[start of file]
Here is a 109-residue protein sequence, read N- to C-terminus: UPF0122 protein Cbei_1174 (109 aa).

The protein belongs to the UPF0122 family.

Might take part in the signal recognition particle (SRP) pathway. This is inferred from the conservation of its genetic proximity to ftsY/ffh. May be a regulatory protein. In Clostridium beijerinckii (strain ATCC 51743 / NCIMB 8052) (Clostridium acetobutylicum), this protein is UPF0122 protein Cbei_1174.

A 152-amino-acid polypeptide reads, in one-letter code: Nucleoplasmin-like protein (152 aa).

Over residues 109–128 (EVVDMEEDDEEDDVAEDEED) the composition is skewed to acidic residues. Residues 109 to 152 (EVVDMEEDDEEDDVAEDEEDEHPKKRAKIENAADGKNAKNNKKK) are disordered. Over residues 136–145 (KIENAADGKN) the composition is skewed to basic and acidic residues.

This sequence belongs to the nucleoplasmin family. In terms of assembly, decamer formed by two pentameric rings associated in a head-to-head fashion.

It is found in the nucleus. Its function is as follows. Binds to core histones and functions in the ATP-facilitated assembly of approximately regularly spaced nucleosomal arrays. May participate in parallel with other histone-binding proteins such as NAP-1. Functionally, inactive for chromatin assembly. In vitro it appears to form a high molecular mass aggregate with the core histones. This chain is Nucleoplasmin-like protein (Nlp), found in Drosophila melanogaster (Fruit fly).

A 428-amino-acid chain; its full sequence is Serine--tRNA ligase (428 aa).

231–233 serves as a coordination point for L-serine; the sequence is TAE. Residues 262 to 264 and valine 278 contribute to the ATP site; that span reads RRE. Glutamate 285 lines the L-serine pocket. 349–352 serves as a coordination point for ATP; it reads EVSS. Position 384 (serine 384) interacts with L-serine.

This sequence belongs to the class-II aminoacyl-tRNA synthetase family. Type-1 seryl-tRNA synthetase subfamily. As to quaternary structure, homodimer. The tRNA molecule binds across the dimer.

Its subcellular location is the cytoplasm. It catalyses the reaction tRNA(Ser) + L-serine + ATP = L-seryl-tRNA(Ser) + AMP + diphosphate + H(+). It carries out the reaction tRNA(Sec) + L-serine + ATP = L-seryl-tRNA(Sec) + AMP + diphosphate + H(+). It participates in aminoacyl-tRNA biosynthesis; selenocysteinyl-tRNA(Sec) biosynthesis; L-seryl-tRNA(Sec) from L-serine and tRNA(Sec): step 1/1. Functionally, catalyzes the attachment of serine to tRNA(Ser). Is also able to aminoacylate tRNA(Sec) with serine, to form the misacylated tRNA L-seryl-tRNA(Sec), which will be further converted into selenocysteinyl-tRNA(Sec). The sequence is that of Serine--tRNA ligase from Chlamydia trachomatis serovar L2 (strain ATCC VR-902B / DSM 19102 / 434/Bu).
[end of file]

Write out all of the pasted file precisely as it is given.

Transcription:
Here is a 109-residue protein sequence, read N- to C-terminus: UPF0122 protein Cbei_1174 (109 aa).

The protein belongs to the UPF0122 family.

Might take part in the signal recognition particle (SRP) pathway. This is inferred from the conservation of its genetic proximity to ftsY/ffh. May be a regulatory protein. In Clostridium beijerinckii (strain ATCC 51743 / NCIMB 8052) (Clostridium acetobutylicum), this protein is UPF0122 protein Cbei_1174.

A 152-amino-acid polypeptide reads, in one-letter code: Nucleoplasmin-like protein (152 aa).

Over residues 109–128 (EVVDMEEDDEEDDVAEDEED) the composition is skewed to acidic residues. Residues 109 to 152 (EVVDMEEDDEEDDVAEDEEDEHPKKRAKIENAADGKNAKNNKKK) are disordered. Over residues 136–145 (KIENAADGKN) the composition is skewed to basic and acidic residues.

This sequence belongs to the nucleoplasmin family. In terms of assembly, decamer formed by two pentameric rings associated in a head-to-head fashion.

It is found in the nucleus. Its function is as follows. Binds to core histones and functions in the ATP-facilitated assembly of approximately regularly spaced nucleosomal arrays. May participate in parallel with other histone-binding proteins such as NAP-1. Functionally, inactive for chromatin assembly. In vitro it appears to form a high molecular mass aggregate with the core histones. This chain is Nucleoplasmin-like protein (Nlp), found in Drosophila melanogaster (Fruit fly).

A 428-amino-acid chain; its full sequence is Serine--tRNA ligase (428 aa).

231–233 serves as a coordination point for L-serine; the sequence is TAE. Residues 262 to 264 and valine 278 contribute to the ATP site; that span reads RRE. Glutamate 285 lines the L-serine pocket. 349–352 serves as a coordination point for ATP; it reads EVSS. Position 384 (serine 384) interacts with L-serine.

This sequence belongs to the class-II aminoacyl-tRNA synthetase family. Type-1 seryl-tRNA synthetase subfamily. As to quaternary structure, homodimer. The tRNA molecule binds across the dimer.

Its subcellular location is the cytoplasm. It catalyses the reaction tRNA(Ser) + L-serine + ATP = L-seryl-tRNA(Ser) + AMP + diphosphate + H(+). It carries out the reaction tRNA(Sec) + L-serine + ATP = L-seryl-tRNA(Sec) + AMP + diphosphate + H(+). It participates in aminoacyl-tRNA biosynthesis; selenocysteinyl-tRNA(Sec) biosynthesis; L-seryl-tRNA(Sec) from L-serine and tRNA(Sec): step 1/1. Functionally, catalyzes the attachment of serine to tRNA(Ser). Is also able to aminoacylate tRNA(Sec) with serine, to form the misacylated tRNA L-seryl-tRNA(Sec), which will be further converted into selenocysteinyl-tRNA(Sec). The sequence is that of Serine--tRNA ligase from Chlamydia trachomatis serovar L2 (strain ATCC VR-902B / DSM 19102 / 434/Bu).